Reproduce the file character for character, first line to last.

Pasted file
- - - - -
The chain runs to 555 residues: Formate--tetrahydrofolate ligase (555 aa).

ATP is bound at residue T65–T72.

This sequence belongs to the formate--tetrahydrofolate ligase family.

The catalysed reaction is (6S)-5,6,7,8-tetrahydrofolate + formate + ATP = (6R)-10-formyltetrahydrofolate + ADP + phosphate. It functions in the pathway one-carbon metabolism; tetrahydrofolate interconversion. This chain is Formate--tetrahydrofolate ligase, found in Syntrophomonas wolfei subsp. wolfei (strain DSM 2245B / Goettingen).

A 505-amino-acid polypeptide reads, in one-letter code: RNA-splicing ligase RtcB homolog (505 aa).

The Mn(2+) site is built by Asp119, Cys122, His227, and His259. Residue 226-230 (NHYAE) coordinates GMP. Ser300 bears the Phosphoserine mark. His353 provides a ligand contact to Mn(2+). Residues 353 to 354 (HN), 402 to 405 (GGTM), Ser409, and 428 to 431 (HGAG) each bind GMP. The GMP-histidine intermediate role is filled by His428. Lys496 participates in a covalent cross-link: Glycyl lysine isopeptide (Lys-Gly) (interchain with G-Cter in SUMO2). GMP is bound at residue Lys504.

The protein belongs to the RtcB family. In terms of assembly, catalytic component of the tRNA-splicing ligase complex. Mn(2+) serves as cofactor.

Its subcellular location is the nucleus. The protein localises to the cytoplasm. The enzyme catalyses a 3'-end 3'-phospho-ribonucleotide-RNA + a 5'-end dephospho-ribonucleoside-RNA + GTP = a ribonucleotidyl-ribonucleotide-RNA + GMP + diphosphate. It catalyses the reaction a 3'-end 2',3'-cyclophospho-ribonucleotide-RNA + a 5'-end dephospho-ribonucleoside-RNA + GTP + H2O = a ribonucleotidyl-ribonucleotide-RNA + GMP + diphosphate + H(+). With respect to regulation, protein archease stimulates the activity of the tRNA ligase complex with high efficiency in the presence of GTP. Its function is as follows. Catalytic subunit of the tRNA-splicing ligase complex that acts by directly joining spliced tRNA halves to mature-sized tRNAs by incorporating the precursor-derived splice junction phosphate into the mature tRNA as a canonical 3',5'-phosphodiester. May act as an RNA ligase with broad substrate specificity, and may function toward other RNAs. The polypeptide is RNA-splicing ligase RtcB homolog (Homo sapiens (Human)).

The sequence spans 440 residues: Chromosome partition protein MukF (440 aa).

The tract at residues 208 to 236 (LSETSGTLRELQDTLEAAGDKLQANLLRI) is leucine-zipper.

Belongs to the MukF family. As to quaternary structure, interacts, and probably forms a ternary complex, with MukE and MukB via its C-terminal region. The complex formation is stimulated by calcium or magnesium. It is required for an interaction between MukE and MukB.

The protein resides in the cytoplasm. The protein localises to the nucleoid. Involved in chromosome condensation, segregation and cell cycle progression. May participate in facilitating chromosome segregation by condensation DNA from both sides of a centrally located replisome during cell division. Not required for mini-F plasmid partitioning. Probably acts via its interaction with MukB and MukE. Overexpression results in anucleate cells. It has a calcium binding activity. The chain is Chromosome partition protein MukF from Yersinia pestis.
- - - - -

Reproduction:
The chain runs to 555 residues: Formate--tetrahydrofolate ligase (555 aa).

ATP is bound at residue T65–T72.

This sequence belongs to the formate--tetrahydrofolate ligase family.

The catalysed reaction is (6S)-5,6,7,8-tetrahydrofolate + formate + ATP = (6R)-10-formyltetrahydrofolate + ADP + phosphate. It functions in the pathway one-carbon metabolism; tetrahydrofolate interconversion. This chain is Formate--tetrahydrofolate ligase, found in Syntrophomonas wolfei subsp. wolfei (strain DSM 2245B / Goettingen).

A 505-amino-acid polypeptide reads, in one-letter code: RNA-splicing ligase RtcB homolog (505 aa).

The Mn(2+) site is built by Asp119, Cys122, His227, and His259. Residue 226-230 (NHYAE) coordinates GMP. Ser300 bears the Phosphoserine mark. His353 provides a ligand contact to Mn(2+). Residues 353 to 354 (HN), 402 to 405 (GGTM), Ser409, and 428 to 431 (HGAG) each bind GMP. The GMP-histidine intermediate role is filled by His428. Lys496 participates in a covalent cross-link: Glycyl lysine isopeptide (Lys-Gly) (interchain with G-Cter in SUMO2). GMP is bound at residue Lys504.

The protein belongs to the RtcB family. In terms of assembly, catalytic component of the tRNA-splicing ligase complex. Mn(2+) serves as cofactor.

Its subcellular location is the nucleus. The protein localises to the cytoplasm. The enzyme catalyses a 3'-end 3'-phospho-ribonucleotide-RNA + a 5'-end dephospho-ribonucleoside-RNA + GTP = a ribonucleotidyl-ribonucleotide-RNA + GMP + diphosphate. It catalyses the reaction a 3'-end 2',3'-cyclophospho-ribonucleotide-RNA + a 5'-end dephospho-ribonucleoside-RNA + GTP + H2O = a ribonucleotidyl-ribonucleotide-RNA + GMP + diphosphate + H(+). With respect to regulation, protein archease stimulates the activity of the tRNA ligase complex with high efficiency in the presence of GTP. Its function is as follows. Catalytic subunit of the tRNA-splicing ligase complex that acts by directly joining spliced tRNA halves to mature-sized tRNAs by incorporating the precursor-derived splice junction phosphate into the mature tRNA as a canonical 3',5'-phosphodiester. May act as an RNA ligase with broad substrate specificity, and may function toward other RNAs. The polypeptide is RNA-splicing ligase RtcB homolog (Homo sapiens (Human)).

The sequence spans 440 residues: Chromosome partition protein MukF (440 aa).

The tract at residues 208 to 236 (LSETSGTLRELQDTLEAAGDKLQANLLRI) is leucine-zipper.

Belongs to the MukF family. As to quaternary structure, interacts, and probably forms a ternary complex, with MukE and MukB via its C-terminal region. The complex formation is stimulated by calcium or magnesium. It is required for an interaction between MukE and MukB.

The protein resides in the cytoplasm. The protein localises to the nucleoid. Involved in chromosome condensation, segregation and cell cycle progression. May participate in facilitating chromosome segregation by condensation DNA from both sides of a centrally located replisome during cell division. Not required for mini-F plasmid partitioning. Probably acts via its interaction with MukB and MukE. Overexpression results in anucleate cells. It has a calcium binding activity. The chain is Chromosome partition protein MukF from Yersinia pestis.